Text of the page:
Renowned for its historical significance and splendid cultural offerings, the well-revered Yasaka Shrine in Kyoto City, floridly unfolds the annual Setsubun Festival. Known endearingly as ‘Gion-san’, the shrine orchestrates this vibrant celebration every year on Setsubun Day and its preceding day.
History of The Setsubun Festival at Yasaka
Nesting in ancient traditions, the Setsubun Festival, one of the most anticipated Kyoto events in February, represents a unique Japanese custom designed to drive away evil spirits and bring good luck. Primarily held on ‘Risshun,’ which marks the first day of spring according to the lunar calendar, this event traces its origins back to the Nara period (710-794). Legends tell of such a ceremony held within imperial palaces to dismiss demons believed to carry plague. Over time this tradition permeated public households deterred evil, and attracted luck into their lives with a lively bean-throwing ritual known as Mamemaki.
The advent of such ceremonies at shrines and temples occurred around 710; hence, Yasaka shrine too presents its version of this age-old custom as a part of the larger aim to repel evil forces.
Maiko’s Elegant “Buyo-hono”
One of the festival’s highlights revolves around the dedication of dance or “Buyo-hono” conducted by Maiko. Followers from diverse geisha districts like Gion Kobu, Gion Higashi, Pontocho, and Miyagawacho grace these performances. With jaw-dropping kimonos that change with time and brilliant performances, these dances whip up an exquisite visual treat that brings liveliness to the Setsubun festival while forwarding wishes for prosperous harvests and national peace.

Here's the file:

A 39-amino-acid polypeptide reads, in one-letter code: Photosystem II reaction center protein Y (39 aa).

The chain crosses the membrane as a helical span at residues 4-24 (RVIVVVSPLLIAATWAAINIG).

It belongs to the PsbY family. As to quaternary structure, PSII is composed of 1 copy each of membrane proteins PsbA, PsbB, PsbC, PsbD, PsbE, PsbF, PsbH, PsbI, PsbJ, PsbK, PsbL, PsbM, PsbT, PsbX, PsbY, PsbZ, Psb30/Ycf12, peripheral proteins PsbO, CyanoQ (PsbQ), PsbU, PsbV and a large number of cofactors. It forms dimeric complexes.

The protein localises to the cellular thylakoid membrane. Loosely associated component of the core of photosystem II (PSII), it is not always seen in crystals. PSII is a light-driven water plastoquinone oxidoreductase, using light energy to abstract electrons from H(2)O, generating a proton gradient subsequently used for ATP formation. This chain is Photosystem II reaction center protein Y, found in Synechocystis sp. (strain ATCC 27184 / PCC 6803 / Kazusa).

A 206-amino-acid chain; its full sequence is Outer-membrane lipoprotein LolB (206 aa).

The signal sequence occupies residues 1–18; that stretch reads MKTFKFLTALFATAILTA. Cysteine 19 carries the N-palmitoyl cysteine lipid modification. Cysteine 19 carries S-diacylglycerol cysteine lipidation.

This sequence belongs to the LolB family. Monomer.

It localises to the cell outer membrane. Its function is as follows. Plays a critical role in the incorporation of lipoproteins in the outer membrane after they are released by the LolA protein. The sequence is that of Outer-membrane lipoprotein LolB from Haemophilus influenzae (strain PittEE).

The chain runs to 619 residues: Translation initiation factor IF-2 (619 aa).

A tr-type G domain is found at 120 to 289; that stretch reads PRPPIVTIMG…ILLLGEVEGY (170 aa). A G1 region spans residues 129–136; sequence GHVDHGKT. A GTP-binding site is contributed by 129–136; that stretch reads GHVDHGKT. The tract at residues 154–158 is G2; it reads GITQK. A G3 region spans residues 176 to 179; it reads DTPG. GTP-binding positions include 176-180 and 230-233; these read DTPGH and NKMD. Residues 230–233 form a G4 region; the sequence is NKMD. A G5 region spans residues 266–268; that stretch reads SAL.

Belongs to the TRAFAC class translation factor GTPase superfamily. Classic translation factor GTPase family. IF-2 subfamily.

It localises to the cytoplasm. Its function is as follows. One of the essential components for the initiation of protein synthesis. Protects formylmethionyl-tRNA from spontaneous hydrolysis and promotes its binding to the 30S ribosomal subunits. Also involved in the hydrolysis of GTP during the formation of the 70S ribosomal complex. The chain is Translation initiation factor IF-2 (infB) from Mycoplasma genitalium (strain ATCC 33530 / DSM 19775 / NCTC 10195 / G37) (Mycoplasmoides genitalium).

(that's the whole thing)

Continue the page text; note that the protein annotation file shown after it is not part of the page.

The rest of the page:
Charms exclusive to Setsubun
Yasaka Shrine crafts unique commodities during festival times packed with sacred power for participants. Tradable during all four seasonal festivals, during Setsubun, three exclusive gifts are available. These include ‘Mitsurugi-mamori’, an offering created from sacred swords housed at Yasaka Shrine that aims to shield bearers from misfortune; ‘Fukumame’, or lucky beans that supposedly banish foul spirits while inviting prosperity; and ‘Kushifuda’, a protective amulet promising peace within families throughout the year.
Bean Throwing Ritual and Lavish Prizes
Following elegant dances by Maiko and Geiko (the full-fledged Geisha), they host Fukumame (lucky-bean) throwing which leads into a lavish lottery having luxury prizes up for grabs including home appliances and works of art. These beans are readily purchasable allowing people unable to acquire them during throws to participate in this lottery.
Special Performances And Lucky Bean Lottery During The Festival Days
On February 2nd starting from 1 PM, Maiko and Geiko representing Ponto-cho bring an offering of dance executed with grace and precision. As day two unfurls itself on February 3rd, spectators prepare for enchanting dances meticulously performed by Maiko and Geiko hailing from Gion Higashi Kabukai’s geisha house.
After each enrapturing performance ends, they throw beans into eager crowds. Remember, accumulated fortunes also come in smaller packages! Lucky bean bags up for purchase during festival days cost a mere 300 yen each accompanied by a winning lottery ticket opening doors to grand prizes including electronics.
If you’re looking for a unique and traditional event that embodies the spirit of Kyoto, mark your calendars for the Godai-Rikison Ninno-e Festival at Daigo-ji Temple. This annual Buddhist memorial service, which has been celebrated for over a thousand years, is a captivating experience that shouldn’t be missed